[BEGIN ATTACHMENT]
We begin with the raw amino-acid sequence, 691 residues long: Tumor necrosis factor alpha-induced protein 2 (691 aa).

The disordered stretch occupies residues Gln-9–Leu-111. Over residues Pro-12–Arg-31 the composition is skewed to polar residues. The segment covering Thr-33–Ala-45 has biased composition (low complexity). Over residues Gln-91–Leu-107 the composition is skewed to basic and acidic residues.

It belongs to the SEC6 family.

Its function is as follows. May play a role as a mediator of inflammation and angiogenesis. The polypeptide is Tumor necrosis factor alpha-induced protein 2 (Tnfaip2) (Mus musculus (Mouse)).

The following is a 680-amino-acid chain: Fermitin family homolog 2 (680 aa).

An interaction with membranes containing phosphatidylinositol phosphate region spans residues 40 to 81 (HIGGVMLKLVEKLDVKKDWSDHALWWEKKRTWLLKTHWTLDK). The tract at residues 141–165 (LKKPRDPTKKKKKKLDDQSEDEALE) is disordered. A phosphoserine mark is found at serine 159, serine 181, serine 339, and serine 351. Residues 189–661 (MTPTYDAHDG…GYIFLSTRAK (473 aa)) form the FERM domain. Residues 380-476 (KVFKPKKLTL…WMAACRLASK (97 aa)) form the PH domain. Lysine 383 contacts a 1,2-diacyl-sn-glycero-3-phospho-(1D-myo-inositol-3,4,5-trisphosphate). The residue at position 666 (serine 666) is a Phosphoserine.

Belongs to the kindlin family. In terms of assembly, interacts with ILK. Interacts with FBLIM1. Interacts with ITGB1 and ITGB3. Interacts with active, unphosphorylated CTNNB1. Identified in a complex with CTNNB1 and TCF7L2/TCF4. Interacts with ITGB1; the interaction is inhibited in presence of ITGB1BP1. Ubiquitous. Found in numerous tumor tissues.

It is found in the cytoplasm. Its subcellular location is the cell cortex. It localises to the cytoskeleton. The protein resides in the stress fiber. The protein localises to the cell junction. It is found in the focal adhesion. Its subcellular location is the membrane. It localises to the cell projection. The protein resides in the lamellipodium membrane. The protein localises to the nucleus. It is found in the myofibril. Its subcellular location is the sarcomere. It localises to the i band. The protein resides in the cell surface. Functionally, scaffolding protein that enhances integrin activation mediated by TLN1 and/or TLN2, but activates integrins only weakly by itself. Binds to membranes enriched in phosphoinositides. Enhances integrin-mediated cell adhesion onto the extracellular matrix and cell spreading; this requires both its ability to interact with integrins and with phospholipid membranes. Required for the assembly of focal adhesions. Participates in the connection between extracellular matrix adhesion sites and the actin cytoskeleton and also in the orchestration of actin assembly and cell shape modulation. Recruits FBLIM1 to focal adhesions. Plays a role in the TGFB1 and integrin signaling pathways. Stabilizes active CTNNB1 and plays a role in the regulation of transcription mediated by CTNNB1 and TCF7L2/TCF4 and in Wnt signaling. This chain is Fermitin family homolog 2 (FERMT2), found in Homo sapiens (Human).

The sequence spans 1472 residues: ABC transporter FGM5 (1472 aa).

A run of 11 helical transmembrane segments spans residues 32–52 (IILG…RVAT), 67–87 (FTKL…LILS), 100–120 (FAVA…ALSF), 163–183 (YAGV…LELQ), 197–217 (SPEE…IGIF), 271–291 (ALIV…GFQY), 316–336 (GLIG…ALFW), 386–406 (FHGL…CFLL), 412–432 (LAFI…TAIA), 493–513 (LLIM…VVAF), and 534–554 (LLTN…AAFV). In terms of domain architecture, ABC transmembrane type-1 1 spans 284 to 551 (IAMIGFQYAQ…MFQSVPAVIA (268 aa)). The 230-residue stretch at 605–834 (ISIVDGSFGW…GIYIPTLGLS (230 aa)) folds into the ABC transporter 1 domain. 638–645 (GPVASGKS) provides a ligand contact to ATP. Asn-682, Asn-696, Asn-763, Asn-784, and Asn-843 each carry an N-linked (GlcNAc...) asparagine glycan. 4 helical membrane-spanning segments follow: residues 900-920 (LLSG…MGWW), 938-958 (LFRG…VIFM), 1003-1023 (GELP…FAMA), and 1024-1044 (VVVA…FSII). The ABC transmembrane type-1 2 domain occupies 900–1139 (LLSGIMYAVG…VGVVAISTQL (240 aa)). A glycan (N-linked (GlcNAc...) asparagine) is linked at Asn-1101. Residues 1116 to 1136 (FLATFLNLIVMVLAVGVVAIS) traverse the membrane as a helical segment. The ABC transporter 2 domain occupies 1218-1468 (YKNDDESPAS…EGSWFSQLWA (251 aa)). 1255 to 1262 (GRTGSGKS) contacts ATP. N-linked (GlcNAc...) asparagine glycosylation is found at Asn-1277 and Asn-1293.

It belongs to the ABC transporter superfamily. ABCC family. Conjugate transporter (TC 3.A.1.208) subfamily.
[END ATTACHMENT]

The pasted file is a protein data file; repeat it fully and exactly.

We begin with the raw amino-acid sequence, 691 residues long: Tumor necrosis factor alpha-induced protein 2 (691 aa).

The disordered stretch occupies residues Gln-9–Leu-111. Over residues Pro-12–Arg-31 the composition is skewed to polar residues. The segment covering Thr-33–Ala-45 has biased composition (low complexity). Over residues Gln-91–Leu-107 the composition is skewed to basic and acidic residues.

It belongs to the SEC6 family.

Its function is as follows. May play a role as a mediator of inflammation and angiogenesis. The polypeptide is Tumor necrosis factor alpha-induced protein 2 (Tnfaip2) (Mus musculus (Mouse)).

The following is a 680-amino-acid chain: Fermitin family homolog 2 (680 aa).

An interaction with membranes containing phosphatidylinositol phosphate region spans residues 40 to 81 (HIGGVMLKLVEKLDVKKDWSDHALWWEKKRTWLLKTHWTLDK). The tract at residues 141–165 (LKKPRDPTKKKKKKLDDQSEDEALE) is disordered. A phosphoserine mark is found at serine 159, serine 181, serine 339, and serine 351. Residues 189–661 (MTPTYDAHDG…GYIFLSTRAK (473 aa)) form the FERM domain. Residues 380-476 (KVFKPKKLTL…WMAACRLASK (97 aa)) form the PH domain. Lysine 383 contacts a 1,2-diacyl-sn-glycero-3-phospho-(1D-myo-inositol-3,4,5-trisphosphate). The residue at position 666 (serine 666) is a Phosphoserine.

Belongs to the kindlin family. In terms of assembly, interacts with ILK. Interacts with FBLIM1. Interacts with ITGB1 and ITGB3. Interacts with active, unphosphorylated CTNNB1. Identified in a complex with CTNNB1 and TCF7L2/TCF4. Interacts with ITGB1; the interaction is inhibited in presence of ITGB1BP1. Ubiquitous. Found in numerous tumor tissues.

It is found in the cytoplasm. Its subcellular location is the cell cortex. It localises to the cytoskeleton. The protein resides in the stress fiber. The protein localises to the cell junction. It is found in the focal adhesion. Its subcellular location is the membrane. It localises to the cell projection. The protein resides in the lamellipodium membrane. The protein localises to the nucleus. It is found in the myofibril. Its subcellular location is the sarcomere. It localises to the i band. The protein resides in the cell surface. Functionally, scaffolding protein that enhances integrin activation mediated by TLN1 and/or TLN2, but activates integrins only weakly by itself. Binds to membranes enriched in phosphoinositides. Enhances integrin-mediated cell adhesion onto the extracellular matrix and cell spreading; this requires both its ability to interact with integrins and with phospholipid membranes. Required for the assembly of focal adhesions. Participates in the connection between extracellular matrix adhesion sites and the actin cytoskeleton and also in the orchestration of actin assembly and cell shape modulation. Recruits FBLIM1 to focal adhesions. Plays a role in the TGFB1 and integrin signaling pathways. Stabilizes active CTNNB1 and plays a role in the regulation of transcription mediated by CTNNB1 and TCF7L2/TCF4 and in Wnt signaling. This chain is Fermitin family homolog 2 (FERMT2), found in Homo sapiens (Human).

The sequence spans 1472 residues: ABC transporter FGM5 (1472 aa).

A run of 11 helical transmembrane segments spans residues 32–52 (IILG…RVAT), 67–87 (FTKL…LILS), 100–120 (FAVA…ALSF), 163–183 (YAGV…LELQ), 197–217 (SPEE…IGIF), 271–291 (ALIV…GFQY), 316–336 (GLIG…ALFW), 386–406 (FHGL…CFLL), 412–432 (LAFI…TAIA), 493–513 (LLIM…VVAF), and 534–554 (LLTN…AAFV). In terms of domain architecture, ABC transmembrane type-1 1 spans 284 to 551 (IAMIGFQYAQ…MFQSVPAVIA (268 aa)). The 230-residue stretch at 605–834 (ISIVDGSFGW…GIYIPTLGLS (230 aa)) folds into the ABC transporter 1 domain. 638–645 (GPVASGKS) provides a ligand contact to ATP. Asn-682, Asn-696, Asn-763, Asn-784, and Asn-843 each carry an N-linked (GlcNAc...) asparagine glycan. 4 helical membrane-spanning segments follow: residues 900-920 (LLSG…MGWW), 938-958 (LFRG…VIFM), 1003-1023 (GELP…FAMA), and 1024-1044 (VVVA…FSII). The ABC transmembrane type-1 2 domain occupies 900–1139 (LLSGIMYAVG…VGVVAISTQL (240 aa)). A glycan (N-linked (GlcNAc...) asparagine) is linked at Asn-1101. Residues 1116 to 1136 (FLATFLNLIVMVLAVGVVAIS) traverse the membrane as a helical segment. The ABC transporter 2 domain occupies 1218-1468 (YKNDDESPAS…EGSWFSQLWA (251 aa)). 1255 to 1262 (GRTGSGKS) contacts ATP. N-linked (GlcNAc...) asparagine glycosylation is found at Asn-1277 and Asn-1293.

It belongs to the ABC transporter superfamily. ABCC family. Conjugate transporter (TC 3.A.1.208) subfamily.